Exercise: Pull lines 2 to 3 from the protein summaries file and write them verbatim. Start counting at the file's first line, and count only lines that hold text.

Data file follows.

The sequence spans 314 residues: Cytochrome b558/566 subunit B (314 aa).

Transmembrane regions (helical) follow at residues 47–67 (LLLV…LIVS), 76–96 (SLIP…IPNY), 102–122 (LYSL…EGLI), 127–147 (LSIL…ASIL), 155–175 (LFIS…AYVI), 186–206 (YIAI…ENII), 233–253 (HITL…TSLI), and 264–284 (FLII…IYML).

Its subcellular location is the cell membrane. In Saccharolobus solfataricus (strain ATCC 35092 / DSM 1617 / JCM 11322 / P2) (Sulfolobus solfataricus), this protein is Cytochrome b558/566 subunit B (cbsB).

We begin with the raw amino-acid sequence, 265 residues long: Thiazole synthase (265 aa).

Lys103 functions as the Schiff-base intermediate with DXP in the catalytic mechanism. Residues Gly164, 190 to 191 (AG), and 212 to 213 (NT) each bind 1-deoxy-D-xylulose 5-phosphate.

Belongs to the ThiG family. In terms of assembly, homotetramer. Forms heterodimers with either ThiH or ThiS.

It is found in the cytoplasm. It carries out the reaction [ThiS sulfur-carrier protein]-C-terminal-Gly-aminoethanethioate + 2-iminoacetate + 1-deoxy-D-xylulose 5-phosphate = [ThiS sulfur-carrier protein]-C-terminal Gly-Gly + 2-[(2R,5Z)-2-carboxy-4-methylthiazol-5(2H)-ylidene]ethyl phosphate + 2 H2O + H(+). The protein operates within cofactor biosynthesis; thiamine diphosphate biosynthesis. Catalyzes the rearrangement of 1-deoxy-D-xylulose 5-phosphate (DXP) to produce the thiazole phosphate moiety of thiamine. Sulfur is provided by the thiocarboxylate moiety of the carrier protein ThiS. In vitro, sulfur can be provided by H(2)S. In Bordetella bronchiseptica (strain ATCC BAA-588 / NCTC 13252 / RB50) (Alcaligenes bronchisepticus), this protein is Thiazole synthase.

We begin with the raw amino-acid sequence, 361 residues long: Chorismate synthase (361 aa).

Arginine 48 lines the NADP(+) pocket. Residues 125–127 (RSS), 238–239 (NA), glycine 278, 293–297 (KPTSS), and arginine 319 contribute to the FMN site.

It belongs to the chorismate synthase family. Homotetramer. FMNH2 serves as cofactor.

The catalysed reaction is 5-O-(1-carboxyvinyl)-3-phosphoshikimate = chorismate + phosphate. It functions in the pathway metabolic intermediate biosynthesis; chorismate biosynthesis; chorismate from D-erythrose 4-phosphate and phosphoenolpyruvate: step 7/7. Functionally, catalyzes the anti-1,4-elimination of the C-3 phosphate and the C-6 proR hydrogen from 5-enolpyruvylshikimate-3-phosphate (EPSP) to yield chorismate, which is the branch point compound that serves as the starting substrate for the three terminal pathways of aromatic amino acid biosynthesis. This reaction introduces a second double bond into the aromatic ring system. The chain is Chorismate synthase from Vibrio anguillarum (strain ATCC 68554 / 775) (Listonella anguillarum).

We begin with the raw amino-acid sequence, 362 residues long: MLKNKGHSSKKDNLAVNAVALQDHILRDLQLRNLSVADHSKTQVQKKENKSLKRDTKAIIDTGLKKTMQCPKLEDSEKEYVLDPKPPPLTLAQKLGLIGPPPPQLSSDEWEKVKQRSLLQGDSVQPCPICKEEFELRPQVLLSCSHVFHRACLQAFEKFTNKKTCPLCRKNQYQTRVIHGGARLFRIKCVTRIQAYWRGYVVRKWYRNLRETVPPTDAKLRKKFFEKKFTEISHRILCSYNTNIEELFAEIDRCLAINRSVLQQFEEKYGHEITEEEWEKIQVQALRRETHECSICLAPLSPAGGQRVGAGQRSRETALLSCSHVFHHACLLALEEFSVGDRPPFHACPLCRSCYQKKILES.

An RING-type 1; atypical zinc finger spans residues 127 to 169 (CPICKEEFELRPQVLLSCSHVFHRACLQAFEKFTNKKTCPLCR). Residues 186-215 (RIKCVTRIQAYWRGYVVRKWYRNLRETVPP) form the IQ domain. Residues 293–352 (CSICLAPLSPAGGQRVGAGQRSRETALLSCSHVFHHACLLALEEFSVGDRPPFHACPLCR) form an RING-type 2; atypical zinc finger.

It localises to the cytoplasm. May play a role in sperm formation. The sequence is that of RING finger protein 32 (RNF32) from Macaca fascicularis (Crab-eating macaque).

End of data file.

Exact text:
Transmembrane regions (helical) follow at residues 47–67 (LLLV…LIVS), 76–96 (SLIP…IPNY), 102–122 (LYSL…EGLI), 127–147 (LSIL…ASIL), 155–175 (LFIS…AYVI), 186–206 (YIAI…ENII), 233–253 (HITL…TSLI), and 264–284 (FLII…IYML).

Its subcellular location is the cell membrane. In Saccharolobus solfataricus (strain ATCC 35092 / DSM 1617 / JCM 11322 / P2) (Sulfolobus solfataricus), this protein is Cytochrome b558/566 subunit B (cbsB).